When Angel Tello and Rosa Escobedo were married Aug. 11, it was the type of wedding Rosa would have had in her native Mexico.
Angel’s restaurant, Tello’s Grille & Cafe in Port Washington, was closed for three days as relatives and friends from as far away as Mexico arrived for the wedding.
Rosa didn’t have a traditional quinceanera for her 15th birthday, a lavish affair that each of Angel’s five sisters had in Mexico, so he wanted to make sure she had a traditional wedding — one that their Mexican and Anglo friends could both enjoy.
“It was always my dream when I married I wanted to do something that our friends and families could enjoy. That was a big dream for me,” Angel said.
“We have been together for 15 years and always wanted to get married in the church. Time flies by, and I decided we had to do it soon if we were going to get married.”
The wedding party included their sons Jose, 7, and Angel, 13, and Rosa’s daughter Stephanie, 17, and son Adrian, 20, plus brothers, sisters, cousins, nieces and nephews — more than 20 people in all.
The girls wore lavender and purple gowns. As couples came down the church aisle they brought symbolic gifts to the couple.
A mariachi band played and children’s choir sang during the Spanish Mass at St. Patrick Catholic Church in Milwaukee. The band was also featured at the reception for more than 270 guests at the Five Pillars Supper Club in Random Lake.
The wedding ceremony was filled with Mexican traditions that had to be explained to those who didn’t understand Spanish.
At one point, a white braided cord was placed over Angel’s and Rosa’s shoulders, signifying they are two people who are now one.
Angel gave coins to Rosa, which she then gave them back to him, a sign that they will share what they have.
Rosa’s mother and sister, who came from Mexico, gave the couple necklaces they made, along with a Bible and a rosary.
Rosa had two wedding gowns — one for studio pictures that were taken several days before the ceremony and one for the ceremony.
It’s bad luck for the groom to see her in her wedding dress prior to the ceremony, Rosa explained. Both her gowns were white strapless dresses with lace on the bodice. The wedding gown was spectacular with a long train that flowed in the church.
The couple put their personal touch on the reception menu by providing an array of traditional Mexican appetizers prior to the meal that was prepared by the Five Pillars staff.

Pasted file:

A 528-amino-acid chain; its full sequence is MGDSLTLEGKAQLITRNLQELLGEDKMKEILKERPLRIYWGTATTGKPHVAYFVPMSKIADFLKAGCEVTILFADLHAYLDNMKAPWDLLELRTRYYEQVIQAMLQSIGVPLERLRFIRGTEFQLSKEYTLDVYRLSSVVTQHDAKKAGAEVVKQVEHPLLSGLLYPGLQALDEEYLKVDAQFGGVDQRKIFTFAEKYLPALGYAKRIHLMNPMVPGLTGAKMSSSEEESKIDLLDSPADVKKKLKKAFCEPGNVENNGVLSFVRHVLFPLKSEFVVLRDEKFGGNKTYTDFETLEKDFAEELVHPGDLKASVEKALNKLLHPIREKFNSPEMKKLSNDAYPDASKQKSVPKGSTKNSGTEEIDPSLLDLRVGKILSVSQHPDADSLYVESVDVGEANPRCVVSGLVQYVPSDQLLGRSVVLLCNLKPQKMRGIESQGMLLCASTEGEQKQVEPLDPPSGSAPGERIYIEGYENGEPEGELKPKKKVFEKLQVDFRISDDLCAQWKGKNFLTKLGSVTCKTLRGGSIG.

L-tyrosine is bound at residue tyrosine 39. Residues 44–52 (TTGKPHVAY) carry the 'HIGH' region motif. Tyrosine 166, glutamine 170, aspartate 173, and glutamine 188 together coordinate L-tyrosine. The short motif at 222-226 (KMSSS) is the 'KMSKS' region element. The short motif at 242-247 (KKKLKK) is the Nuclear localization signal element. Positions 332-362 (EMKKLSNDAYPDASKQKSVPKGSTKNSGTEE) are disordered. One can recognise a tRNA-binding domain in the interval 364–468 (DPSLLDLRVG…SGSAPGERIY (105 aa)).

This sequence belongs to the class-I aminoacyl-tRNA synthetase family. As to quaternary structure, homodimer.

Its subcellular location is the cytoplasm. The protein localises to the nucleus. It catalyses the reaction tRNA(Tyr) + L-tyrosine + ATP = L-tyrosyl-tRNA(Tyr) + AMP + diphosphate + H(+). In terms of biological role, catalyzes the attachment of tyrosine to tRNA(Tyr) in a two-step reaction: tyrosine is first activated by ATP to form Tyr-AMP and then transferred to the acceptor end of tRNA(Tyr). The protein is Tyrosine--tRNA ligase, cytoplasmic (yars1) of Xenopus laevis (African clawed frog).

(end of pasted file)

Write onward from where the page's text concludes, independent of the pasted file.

Rosa made enough favors for each guest to take three or four. Bride and groom figurines were arranged in champagne glasses, under trellises and surrounded by flowers, beads and ribbons, all in lavender and purple, Rosa’s favorite colors.
“We had to make two trips to the reception to get them there,” Angel said.
Their elaborate wedding cake — comprised of a dozen cakes connected by bridges and fountains — included not only figurines depicting the bride and groom, but also one for each bridesmaid and groomsman.
The traditional first dance for the bride and groom had the couple dancing with guests, who paid $1 for the privilege.
The men then danced around Tello and tossed him in the air.
The women danced around Rosa before she threw her bouquet.
Their photographer was kept busy since the couple had photos taken with every guest at the reception.
In addition to pictures at the church, the wedding party went to Rotary Park in Port Washington to have photos taken at the lakefront.
On Sunday, a huge picnic was held in Upper Lake Park with music and plenty of Mexican food.
It was a three-day affair that left the couple glowing for days and people talking.
The couple said they’re a little surprised at how the ceremony has made a change in their long relationship.
“I feel more secure, happy,” Rosa said.
“I feel like I have more responsibility now,” said Angel, even though he had taken responsibility for his family before. “It’s different. I think sometimes we need that. It also makes it simpler with the children.”
Image Information: AMONG THE MANY places Rosa and Angel Tello posed for wedding photos was Port Washington’s Rotary Park, where the city’s lakefront made a perfect backdrop. Joining the couple in this photo were Rosa’s sister and brother-in-law Maria and Jose Camilo. Photo by Angelica Martinez, Martinezproduction.com